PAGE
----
All told, EV is the future and I completely believe that everyone will be shopping for a new electric vehicle in the many years to come (if not already). Tesla has a great brand and the idea of owning something created by the one-and-only Elon Musk is a psychological moat with few substitutes. With increasing competition, however, consumers will have plenty of options to consider which could potentially dilute Tesla’s mindshare in the purchasing journey. At 56x forward earnings, Tesla’s shares face significant risk of a valuation compression as competition heats up from here.
What about robots?
On Tesla’s AI Day, Elon Musk unveiled two prototypes of the Optimus robot, which can walk and perform basic gestures such as waving. Per Musk’s remarks on Tesla’s 1Q22 earnings call, Optimus will ultimately be worth more than the core EV business as humanoid robots will have two times the economic output of humans. Consumers can expect to buy one for $20,000 in 3 to 5 years.
All talks aside, the initial versions the Optimus didn’t really surprise the technology world to the upside. The movements are slow, basic, and frankly not very impressive. While Must would like to show the audience more, he didn’t want it to “fall on its face.” As quickly as Tesla was able to put these prototypes together, the Optimus robot looks similar to Honda’s ASIMO released years ago and comes nowhere close to those made by Boston Dynamics.
If one is to ask a financial analyst to perform a full valuation analysis on Optimus, the only thing supporting those numbers on the spreadsheets is imagination. As early as the new venture is, however, I would not be surprised to one day be inundated with analyst reports touting Optimus as the next major growth driver for Tesla. The story almost always starts with a massive TAM (total addressable market) coupled with a penetration rate that beautifully increases by x% every year until 2050. In short, trying to price in Optimus is like trying to price in the metaverse for Meta (META), except you’d have to do it with a lot more optimism.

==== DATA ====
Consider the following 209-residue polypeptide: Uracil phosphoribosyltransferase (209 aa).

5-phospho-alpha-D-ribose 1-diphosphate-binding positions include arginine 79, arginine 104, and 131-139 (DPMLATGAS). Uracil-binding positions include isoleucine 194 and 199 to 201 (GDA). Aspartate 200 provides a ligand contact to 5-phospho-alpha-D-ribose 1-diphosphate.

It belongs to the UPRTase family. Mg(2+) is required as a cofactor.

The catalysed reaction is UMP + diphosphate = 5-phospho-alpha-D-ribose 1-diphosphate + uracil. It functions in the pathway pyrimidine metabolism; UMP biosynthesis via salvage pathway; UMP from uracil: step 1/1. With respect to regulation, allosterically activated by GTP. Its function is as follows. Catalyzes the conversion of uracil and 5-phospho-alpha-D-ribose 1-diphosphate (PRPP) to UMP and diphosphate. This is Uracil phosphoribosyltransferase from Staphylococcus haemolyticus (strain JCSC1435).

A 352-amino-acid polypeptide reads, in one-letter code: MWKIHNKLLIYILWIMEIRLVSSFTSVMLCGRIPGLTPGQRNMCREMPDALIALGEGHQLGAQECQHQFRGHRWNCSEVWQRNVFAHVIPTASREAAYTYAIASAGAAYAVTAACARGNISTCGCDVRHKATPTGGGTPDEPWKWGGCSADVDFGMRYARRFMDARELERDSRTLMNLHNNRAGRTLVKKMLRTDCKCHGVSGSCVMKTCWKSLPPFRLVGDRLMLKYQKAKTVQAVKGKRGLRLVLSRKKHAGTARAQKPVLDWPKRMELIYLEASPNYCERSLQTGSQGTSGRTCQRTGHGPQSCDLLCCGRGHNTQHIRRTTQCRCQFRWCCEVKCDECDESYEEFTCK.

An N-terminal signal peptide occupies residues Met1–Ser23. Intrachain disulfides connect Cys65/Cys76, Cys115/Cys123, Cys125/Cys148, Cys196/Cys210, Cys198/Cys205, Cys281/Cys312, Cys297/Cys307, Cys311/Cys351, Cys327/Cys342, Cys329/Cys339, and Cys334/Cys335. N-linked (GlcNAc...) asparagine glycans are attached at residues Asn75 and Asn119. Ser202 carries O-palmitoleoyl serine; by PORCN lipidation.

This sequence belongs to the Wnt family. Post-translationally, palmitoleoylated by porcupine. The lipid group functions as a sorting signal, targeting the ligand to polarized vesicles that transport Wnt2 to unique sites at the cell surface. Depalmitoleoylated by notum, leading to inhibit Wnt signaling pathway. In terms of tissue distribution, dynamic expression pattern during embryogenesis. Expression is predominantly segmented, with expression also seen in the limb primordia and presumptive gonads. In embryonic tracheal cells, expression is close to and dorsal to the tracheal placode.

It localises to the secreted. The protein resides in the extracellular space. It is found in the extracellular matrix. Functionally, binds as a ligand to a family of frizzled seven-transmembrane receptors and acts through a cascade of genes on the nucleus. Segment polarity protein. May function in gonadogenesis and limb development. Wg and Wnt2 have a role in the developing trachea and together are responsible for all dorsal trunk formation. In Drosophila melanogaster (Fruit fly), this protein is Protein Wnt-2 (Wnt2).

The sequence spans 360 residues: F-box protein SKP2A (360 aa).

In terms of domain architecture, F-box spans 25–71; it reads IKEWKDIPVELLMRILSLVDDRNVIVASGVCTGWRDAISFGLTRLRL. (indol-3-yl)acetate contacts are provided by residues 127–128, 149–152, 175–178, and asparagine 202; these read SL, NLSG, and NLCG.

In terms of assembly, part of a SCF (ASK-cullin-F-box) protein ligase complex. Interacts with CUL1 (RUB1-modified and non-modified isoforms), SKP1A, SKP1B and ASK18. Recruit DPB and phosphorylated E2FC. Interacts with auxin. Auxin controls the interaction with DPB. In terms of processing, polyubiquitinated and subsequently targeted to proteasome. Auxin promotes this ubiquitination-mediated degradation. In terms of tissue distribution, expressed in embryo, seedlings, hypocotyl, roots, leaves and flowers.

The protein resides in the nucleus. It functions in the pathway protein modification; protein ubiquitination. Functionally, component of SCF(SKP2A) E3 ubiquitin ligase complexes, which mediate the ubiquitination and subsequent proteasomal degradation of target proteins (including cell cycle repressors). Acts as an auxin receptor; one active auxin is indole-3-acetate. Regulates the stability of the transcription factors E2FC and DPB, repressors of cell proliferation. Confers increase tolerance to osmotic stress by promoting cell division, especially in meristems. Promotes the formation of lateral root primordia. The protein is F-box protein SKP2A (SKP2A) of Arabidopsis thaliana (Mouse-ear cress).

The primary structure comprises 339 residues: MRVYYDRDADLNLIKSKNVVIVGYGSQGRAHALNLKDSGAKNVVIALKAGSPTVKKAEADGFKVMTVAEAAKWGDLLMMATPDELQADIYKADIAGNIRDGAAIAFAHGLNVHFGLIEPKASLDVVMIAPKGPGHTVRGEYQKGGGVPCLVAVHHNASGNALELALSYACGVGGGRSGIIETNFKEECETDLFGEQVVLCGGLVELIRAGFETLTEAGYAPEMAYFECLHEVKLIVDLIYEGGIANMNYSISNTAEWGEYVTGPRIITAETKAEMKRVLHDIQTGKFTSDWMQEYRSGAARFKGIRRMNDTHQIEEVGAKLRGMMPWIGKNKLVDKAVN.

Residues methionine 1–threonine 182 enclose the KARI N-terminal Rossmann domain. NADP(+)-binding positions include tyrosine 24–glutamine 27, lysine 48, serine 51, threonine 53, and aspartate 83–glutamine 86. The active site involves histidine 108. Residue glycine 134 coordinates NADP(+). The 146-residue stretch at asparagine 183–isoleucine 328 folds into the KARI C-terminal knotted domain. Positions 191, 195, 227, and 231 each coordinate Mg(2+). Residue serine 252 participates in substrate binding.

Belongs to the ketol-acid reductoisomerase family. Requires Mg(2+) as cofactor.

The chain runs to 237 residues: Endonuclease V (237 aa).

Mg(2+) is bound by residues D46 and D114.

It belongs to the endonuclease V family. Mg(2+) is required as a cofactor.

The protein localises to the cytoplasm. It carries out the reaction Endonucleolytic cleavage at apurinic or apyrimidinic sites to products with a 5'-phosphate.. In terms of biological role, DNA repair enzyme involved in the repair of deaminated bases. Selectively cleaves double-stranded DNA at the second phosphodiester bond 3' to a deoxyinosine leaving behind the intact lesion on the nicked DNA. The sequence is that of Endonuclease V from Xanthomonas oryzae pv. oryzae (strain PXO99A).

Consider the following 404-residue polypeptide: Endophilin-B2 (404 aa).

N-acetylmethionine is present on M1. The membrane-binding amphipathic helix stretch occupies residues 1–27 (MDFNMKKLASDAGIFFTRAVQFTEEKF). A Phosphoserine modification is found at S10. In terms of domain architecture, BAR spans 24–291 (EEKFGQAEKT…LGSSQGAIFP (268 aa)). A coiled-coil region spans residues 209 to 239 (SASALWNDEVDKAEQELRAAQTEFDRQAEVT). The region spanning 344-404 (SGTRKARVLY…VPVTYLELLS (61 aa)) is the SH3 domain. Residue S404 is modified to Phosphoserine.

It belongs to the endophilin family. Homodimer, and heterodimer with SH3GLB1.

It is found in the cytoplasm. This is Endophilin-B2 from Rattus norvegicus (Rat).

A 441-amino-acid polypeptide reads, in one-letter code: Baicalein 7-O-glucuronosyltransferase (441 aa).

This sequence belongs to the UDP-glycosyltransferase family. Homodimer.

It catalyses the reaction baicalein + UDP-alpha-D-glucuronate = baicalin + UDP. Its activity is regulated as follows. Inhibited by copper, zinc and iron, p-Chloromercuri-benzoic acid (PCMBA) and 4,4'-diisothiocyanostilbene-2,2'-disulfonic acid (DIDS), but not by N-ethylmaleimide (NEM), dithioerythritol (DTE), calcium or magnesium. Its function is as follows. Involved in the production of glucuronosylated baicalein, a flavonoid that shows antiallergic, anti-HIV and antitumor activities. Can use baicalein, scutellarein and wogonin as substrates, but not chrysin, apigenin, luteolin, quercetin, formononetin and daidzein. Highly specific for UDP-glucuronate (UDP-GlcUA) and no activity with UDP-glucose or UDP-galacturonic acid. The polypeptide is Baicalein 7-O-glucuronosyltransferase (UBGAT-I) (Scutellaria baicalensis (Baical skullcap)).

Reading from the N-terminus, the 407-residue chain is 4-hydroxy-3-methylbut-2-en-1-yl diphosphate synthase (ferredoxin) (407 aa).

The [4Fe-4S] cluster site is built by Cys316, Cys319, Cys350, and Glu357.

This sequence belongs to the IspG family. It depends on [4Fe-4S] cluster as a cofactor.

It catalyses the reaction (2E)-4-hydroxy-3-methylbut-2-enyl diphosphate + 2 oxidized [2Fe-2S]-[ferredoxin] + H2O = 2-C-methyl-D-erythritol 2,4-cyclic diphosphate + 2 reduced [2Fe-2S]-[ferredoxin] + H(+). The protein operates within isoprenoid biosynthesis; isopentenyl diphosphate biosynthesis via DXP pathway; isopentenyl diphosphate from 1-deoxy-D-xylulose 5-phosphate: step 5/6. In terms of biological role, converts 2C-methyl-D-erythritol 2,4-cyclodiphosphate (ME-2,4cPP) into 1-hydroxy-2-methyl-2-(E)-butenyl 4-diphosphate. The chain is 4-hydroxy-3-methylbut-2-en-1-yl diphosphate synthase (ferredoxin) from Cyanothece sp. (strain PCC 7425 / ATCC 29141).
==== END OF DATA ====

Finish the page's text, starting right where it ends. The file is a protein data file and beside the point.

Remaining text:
This is a lengthy article so I will summarize my thoughts in the following bullet points:
At 56x forward earnings, Tesla shares are priced for perfection and future results will have to beat lofty expectations just to keep the stock from falling.
Worsening macroeconomic conditions are likely to reduce consumer affordability in the form of higher interest rates.
While pro-EV policies will accelerate adoption, intensifying competition will likely increase sales cycles as consumers explore more options, potentially diluting Tesla’s mindshare in the car buying journey.
Incorporating the Optimus robot into the valuation framework is equivalent to building a castle in the air.
While I see Tesla as overvalued, I must recognize the fact that shorting the stock could put one in a highly uncomfortable position given overvaluation can always lead to more overvaluation in a market that’s not always rational. In my view, the risks include not only the company beating estimates but also other factors from a Fed pivot to whatever Elon Musk may tweet that gets the investment community excited. There have also been numerous failed attempts amongst some of the best investors including Michael Burry, David Einhorn and Jim Chanos. If there’s one thing we can learn from them, sometimes better results can be achieved by avoiding rather than shorting a stock like Tesla.
If I could avoid a single stock, it would be the hottest stock in the hottest industry. – Peter Lynch